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Supplements Making Acid Reflux Worse -- Man with acid reflux pain


Acid reflux, also known as gastroesophageal reflux disease (GERD), is the backup of stomach acid into the esophagus and up toward the throat, causing symptoms of heartburn (acid in the esophagus), regurgitation, and indigestion. Some supplements and lifestyle modification can help relieve reflux. Conversely, some supplements, and many foods, can worsen reflux.

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In this article we discuss supplements including alginate, aloe vera gel syrup, alpha-lipoic acid, arginine, betaine hydrochloride, blessed thistle, caraway, chamomile, citrus bioflavonoids, coenzyme Q10 (CoQ10), DGL (de-glycyrrhizinated licorice), D-limonene, digestive enzymes, fennel, fish oil, ginger, glutamine, glycine, iron, L-alanine, L-tryptophan (and 5-hydroxytryptophan), magnesium, manuka honey, melatonin, menthol and menthol-containing products (such as mint-flavored toothpastes, mouthrinses and chewing gum), multivitamins, parsley, peppermint oil, probiotics, St. John’s wort, turmeric/curcumin, vitamins B-6 and C, zinc, and zinc carnosine (an ingredient in Acid Soothe), as well as diet changes, including apple cider vinegar, carbonated drinks, cocoa/chocolate, coffee, fatty foods, a ketogenic diet or low-carbohydrate diet, milk, onions, spicy foods, tea and water (including alkaline water).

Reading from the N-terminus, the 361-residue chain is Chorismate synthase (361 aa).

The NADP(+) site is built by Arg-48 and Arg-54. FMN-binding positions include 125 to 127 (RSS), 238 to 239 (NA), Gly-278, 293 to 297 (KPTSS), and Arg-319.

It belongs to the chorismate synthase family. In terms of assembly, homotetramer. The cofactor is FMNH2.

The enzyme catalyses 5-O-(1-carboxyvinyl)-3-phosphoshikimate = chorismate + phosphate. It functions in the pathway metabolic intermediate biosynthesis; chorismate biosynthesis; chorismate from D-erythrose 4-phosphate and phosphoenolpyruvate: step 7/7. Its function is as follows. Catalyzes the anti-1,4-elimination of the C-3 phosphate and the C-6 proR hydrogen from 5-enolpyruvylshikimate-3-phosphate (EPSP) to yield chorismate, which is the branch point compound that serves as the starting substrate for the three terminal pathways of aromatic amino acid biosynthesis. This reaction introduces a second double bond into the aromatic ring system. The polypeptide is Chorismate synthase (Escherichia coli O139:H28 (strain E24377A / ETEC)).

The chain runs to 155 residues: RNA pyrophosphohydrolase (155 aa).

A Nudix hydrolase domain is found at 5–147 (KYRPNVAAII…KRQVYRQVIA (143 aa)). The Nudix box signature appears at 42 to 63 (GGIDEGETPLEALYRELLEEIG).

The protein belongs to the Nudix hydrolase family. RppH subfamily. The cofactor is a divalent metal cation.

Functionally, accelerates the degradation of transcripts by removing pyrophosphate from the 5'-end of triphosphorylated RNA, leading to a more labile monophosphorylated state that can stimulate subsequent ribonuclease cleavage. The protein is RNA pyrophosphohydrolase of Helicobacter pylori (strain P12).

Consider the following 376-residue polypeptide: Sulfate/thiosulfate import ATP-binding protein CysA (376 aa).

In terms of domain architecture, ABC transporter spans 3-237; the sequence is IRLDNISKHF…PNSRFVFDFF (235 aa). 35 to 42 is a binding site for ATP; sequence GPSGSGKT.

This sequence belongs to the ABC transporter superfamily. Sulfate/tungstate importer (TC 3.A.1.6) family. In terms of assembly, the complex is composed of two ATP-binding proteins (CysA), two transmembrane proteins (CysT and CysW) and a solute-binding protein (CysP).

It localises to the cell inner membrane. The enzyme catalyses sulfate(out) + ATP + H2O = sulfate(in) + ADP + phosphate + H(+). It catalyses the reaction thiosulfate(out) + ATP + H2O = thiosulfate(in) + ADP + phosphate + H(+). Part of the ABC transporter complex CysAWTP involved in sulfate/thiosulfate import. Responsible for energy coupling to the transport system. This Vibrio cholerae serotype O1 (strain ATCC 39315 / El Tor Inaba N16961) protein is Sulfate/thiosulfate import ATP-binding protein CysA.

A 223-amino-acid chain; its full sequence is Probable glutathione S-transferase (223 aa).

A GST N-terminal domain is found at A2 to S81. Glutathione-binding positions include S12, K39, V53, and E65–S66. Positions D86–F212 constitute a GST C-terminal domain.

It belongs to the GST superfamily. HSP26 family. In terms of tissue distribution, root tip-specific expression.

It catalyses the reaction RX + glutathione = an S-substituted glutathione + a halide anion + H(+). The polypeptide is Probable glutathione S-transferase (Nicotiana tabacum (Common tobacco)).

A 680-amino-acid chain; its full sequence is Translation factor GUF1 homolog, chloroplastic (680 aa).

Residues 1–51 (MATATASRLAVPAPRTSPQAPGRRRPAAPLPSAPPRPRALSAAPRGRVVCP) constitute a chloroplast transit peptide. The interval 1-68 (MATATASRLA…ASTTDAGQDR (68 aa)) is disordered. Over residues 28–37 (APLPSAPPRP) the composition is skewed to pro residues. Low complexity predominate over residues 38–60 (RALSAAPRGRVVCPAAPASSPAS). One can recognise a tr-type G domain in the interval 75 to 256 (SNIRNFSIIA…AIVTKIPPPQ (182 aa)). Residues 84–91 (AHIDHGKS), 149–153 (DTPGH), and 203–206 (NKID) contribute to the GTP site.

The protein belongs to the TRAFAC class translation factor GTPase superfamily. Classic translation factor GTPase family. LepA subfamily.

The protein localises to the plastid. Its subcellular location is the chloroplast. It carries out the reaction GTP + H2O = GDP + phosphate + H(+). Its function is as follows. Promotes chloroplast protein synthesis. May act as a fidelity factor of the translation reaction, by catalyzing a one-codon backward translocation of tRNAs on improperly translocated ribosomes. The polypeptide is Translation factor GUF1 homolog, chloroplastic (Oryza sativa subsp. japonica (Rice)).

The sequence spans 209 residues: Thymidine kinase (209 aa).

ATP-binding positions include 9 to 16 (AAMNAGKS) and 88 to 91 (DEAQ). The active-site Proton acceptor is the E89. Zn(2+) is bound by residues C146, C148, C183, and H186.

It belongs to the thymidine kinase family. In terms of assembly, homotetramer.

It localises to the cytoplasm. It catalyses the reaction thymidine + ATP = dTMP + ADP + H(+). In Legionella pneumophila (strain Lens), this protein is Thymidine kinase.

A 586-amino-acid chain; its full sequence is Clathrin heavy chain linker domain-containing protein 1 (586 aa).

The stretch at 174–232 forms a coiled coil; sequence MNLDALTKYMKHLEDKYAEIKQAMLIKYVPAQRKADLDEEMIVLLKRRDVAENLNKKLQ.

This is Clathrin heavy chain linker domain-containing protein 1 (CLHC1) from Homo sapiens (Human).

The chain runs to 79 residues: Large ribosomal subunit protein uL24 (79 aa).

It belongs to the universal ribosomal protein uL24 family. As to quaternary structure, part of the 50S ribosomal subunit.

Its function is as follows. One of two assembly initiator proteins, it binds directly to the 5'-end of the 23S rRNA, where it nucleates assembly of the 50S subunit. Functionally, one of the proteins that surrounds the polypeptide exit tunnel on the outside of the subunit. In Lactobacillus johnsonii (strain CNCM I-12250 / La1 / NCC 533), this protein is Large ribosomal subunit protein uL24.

Before you use supplements to reduce acid reflux symptoms, it is important that you rule out whether your symptoms are the result of other factors such as OTC or prescription medications (e.g., pain relievers), lifestyle issues (such as too much alcohol) or other gastrointestinal conditions (such as ulcers).

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